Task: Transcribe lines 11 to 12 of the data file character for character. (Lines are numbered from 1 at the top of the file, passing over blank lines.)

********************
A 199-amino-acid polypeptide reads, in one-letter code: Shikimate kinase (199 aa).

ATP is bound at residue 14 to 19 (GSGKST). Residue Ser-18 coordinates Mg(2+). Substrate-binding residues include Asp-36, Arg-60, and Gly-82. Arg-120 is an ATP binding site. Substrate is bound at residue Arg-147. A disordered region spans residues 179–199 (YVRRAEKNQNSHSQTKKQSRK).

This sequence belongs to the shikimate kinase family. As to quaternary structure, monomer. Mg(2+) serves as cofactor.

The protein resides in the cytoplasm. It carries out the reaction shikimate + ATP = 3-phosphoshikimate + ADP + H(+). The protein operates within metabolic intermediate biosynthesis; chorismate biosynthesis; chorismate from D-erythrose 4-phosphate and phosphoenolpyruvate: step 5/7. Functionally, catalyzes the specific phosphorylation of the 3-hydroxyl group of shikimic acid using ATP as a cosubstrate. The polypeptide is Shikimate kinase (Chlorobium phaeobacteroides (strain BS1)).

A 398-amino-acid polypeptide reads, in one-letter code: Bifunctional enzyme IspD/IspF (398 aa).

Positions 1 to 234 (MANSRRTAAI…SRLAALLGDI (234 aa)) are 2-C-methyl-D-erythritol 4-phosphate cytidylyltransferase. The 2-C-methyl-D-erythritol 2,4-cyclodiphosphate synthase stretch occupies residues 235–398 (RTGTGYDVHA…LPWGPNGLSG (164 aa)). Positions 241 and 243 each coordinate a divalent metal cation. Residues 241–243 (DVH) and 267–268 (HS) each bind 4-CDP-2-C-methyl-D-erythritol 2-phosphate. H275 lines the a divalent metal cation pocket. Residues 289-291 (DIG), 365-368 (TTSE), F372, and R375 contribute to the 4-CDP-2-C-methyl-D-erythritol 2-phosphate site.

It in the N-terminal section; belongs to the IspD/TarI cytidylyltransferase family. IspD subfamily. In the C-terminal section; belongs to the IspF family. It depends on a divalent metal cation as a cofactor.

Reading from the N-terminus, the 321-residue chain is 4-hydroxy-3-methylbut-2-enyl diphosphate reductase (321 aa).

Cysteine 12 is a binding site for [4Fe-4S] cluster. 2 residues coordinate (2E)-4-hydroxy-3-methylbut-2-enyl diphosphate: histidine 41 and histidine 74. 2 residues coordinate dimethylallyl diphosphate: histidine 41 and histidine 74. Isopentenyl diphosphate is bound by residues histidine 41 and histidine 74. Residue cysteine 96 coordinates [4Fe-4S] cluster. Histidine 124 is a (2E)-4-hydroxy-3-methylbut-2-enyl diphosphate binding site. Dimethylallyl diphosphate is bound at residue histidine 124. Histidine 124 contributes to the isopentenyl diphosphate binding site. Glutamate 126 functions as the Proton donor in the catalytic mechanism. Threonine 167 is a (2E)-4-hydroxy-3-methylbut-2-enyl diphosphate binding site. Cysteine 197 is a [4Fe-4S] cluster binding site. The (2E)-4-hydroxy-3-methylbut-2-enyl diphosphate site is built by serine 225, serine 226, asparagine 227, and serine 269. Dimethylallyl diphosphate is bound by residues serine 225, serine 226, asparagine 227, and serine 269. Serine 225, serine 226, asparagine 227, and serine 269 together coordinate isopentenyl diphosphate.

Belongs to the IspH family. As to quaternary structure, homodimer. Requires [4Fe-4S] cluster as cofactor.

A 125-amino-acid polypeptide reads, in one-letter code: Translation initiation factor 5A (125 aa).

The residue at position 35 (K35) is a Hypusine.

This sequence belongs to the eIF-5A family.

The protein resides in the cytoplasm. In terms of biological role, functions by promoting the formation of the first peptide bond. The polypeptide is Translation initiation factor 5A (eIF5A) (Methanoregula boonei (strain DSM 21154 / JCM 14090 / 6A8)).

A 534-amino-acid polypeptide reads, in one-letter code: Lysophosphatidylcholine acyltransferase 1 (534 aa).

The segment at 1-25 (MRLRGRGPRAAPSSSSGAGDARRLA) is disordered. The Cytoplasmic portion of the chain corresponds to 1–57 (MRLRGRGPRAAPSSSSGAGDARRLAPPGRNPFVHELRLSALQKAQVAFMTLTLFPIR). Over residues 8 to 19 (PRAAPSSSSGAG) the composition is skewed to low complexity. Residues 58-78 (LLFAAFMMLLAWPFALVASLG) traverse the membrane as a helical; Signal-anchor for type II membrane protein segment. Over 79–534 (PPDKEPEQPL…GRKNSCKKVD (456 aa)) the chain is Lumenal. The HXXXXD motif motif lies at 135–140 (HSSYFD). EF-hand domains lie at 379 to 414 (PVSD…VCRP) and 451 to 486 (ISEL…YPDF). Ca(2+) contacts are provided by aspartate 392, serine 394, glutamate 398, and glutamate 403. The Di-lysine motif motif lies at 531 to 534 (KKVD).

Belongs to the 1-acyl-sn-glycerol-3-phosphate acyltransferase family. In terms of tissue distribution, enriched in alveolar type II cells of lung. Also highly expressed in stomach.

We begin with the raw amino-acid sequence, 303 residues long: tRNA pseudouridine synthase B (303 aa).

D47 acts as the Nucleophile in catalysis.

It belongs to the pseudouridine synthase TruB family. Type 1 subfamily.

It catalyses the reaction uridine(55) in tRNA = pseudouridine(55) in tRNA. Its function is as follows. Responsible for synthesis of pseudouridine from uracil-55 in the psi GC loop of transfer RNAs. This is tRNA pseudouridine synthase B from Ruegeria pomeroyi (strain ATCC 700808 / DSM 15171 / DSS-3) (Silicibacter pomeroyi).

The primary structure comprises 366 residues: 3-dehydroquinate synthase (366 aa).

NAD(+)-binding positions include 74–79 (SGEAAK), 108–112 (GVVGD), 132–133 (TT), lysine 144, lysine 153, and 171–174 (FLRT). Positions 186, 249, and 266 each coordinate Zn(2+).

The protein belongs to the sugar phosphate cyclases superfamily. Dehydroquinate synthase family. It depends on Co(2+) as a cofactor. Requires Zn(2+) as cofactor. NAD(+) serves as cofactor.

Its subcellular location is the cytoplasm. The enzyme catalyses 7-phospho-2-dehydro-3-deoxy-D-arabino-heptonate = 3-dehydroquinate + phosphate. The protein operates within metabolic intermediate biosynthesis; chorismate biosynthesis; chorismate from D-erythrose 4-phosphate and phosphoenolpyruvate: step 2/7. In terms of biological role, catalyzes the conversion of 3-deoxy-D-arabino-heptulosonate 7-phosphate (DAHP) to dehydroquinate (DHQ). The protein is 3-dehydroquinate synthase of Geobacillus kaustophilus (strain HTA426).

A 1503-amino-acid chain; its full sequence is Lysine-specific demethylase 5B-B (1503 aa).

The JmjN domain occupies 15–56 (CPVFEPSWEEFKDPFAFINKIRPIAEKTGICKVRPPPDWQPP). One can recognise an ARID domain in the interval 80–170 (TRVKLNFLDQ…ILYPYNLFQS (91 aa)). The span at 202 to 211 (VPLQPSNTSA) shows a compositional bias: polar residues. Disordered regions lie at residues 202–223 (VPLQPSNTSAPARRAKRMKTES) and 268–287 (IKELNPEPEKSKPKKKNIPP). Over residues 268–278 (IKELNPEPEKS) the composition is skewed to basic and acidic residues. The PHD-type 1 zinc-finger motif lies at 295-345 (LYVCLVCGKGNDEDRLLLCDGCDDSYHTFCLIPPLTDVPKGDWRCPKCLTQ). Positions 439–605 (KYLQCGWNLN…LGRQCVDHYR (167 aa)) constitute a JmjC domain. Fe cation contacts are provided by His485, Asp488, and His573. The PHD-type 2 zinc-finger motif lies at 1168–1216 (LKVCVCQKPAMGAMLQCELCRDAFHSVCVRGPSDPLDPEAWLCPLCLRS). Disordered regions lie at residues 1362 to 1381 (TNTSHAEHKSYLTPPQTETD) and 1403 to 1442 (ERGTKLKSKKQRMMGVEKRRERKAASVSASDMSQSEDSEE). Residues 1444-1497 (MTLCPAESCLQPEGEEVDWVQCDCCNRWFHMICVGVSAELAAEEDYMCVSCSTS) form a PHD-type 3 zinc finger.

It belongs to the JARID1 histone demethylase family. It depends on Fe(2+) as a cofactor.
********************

A 125-amino-acid polypeptide reads, in one-letter code: Translation initiation factor 5A (125 aa).

The residue at position 35 (K35) is a Hypusine.